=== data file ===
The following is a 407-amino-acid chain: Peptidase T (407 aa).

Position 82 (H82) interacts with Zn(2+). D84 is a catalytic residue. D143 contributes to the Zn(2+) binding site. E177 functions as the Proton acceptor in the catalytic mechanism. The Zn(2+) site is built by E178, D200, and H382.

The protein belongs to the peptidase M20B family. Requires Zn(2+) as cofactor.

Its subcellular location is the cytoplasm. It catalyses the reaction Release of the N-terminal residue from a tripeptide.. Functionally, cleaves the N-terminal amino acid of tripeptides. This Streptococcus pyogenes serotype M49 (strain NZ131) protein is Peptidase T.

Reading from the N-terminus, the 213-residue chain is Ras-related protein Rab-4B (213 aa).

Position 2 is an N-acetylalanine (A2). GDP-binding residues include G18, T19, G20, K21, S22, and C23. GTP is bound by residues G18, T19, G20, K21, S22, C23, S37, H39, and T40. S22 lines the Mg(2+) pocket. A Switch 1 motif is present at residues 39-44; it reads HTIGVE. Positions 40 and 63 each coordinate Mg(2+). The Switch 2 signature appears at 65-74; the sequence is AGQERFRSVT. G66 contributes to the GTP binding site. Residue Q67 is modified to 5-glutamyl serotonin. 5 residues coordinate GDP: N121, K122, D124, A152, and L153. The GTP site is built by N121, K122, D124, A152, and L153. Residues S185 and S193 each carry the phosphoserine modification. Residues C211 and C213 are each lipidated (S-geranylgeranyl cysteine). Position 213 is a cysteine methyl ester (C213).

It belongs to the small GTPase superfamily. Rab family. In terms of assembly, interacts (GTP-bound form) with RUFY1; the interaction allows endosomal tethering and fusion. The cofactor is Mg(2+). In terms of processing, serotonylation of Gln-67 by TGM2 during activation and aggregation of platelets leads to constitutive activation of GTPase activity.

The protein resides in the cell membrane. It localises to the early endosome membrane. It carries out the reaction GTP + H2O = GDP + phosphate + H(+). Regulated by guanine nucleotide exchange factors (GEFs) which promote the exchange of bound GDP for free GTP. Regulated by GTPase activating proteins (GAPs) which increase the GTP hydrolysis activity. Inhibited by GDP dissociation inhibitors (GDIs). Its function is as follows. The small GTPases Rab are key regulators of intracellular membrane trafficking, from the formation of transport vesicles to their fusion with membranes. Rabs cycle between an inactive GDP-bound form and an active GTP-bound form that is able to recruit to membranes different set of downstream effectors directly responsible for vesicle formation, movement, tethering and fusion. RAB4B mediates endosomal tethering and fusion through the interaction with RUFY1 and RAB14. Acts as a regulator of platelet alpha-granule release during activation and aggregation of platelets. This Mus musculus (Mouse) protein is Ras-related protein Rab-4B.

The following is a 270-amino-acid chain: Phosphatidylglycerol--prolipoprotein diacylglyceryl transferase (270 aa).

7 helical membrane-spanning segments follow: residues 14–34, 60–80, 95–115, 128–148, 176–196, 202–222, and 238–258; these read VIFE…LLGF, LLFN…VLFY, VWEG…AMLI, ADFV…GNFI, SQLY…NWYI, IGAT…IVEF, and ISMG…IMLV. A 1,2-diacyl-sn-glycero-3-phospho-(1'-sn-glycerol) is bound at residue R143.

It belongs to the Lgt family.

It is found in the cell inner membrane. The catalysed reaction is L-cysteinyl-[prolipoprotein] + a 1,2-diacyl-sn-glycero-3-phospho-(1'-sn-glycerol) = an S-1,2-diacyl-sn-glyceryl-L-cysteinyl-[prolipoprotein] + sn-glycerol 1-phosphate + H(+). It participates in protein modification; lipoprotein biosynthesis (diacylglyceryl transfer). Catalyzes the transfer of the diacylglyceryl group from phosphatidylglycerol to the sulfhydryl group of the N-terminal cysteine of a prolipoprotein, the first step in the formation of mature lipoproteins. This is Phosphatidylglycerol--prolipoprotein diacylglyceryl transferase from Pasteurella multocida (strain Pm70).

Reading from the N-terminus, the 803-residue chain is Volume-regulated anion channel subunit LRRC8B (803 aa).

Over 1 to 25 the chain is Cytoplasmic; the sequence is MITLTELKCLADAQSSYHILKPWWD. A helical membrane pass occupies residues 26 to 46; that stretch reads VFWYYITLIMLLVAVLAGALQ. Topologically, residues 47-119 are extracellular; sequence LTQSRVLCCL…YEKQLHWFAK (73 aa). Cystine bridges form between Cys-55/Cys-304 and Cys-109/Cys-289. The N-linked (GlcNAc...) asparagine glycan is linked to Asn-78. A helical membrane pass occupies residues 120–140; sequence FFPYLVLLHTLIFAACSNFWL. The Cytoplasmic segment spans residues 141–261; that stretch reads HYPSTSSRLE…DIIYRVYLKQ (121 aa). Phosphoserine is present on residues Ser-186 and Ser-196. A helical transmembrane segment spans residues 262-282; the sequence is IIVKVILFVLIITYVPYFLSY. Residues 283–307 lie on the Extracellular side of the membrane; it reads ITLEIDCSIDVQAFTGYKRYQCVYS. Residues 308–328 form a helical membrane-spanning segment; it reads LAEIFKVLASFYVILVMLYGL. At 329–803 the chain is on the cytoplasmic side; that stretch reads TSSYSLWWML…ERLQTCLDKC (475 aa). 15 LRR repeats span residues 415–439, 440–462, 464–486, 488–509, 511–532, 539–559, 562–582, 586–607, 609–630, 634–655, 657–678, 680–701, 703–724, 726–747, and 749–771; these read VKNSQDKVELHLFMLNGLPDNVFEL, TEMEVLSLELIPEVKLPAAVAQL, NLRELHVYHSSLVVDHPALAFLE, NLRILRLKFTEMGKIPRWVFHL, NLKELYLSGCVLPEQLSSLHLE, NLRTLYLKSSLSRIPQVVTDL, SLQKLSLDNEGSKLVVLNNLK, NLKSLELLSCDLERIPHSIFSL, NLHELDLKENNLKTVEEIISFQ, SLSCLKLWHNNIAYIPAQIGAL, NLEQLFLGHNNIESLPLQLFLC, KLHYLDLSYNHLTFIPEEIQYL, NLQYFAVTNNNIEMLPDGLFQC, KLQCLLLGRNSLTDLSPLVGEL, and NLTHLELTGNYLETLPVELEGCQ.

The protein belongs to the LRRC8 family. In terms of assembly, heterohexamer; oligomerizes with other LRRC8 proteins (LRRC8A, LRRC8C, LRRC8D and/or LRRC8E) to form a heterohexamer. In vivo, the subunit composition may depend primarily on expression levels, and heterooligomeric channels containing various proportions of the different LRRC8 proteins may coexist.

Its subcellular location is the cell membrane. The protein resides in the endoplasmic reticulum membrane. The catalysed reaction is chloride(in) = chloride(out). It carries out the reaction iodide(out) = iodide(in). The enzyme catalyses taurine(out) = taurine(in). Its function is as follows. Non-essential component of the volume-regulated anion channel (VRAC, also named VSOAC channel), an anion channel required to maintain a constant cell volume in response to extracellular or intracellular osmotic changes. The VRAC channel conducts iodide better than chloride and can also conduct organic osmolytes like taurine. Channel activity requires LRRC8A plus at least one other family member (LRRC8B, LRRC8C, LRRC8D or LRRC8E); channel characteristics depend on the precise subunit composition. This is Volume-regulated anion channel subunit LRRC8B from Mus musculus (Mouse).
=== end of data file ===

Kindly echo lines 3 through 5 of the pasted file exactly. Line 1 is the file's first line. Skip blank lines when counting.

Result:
The protein belongs to the peptidase M20B family. Requires Zn(2+) as cofactor.

Its subcellular location is the cytoplasm. It catalyses the reaction Release of the N-terminal residue from a tripeptide.. Functionally, cleaves the N-terminal amino acid of tripeptides. This Streptococcus pyogenes serotype M49 (strain NZ131) protein is Peptidase T.

Reading from the N-terminus, the 213-residue chain is Ras-related protein Rab-4B (213 aa).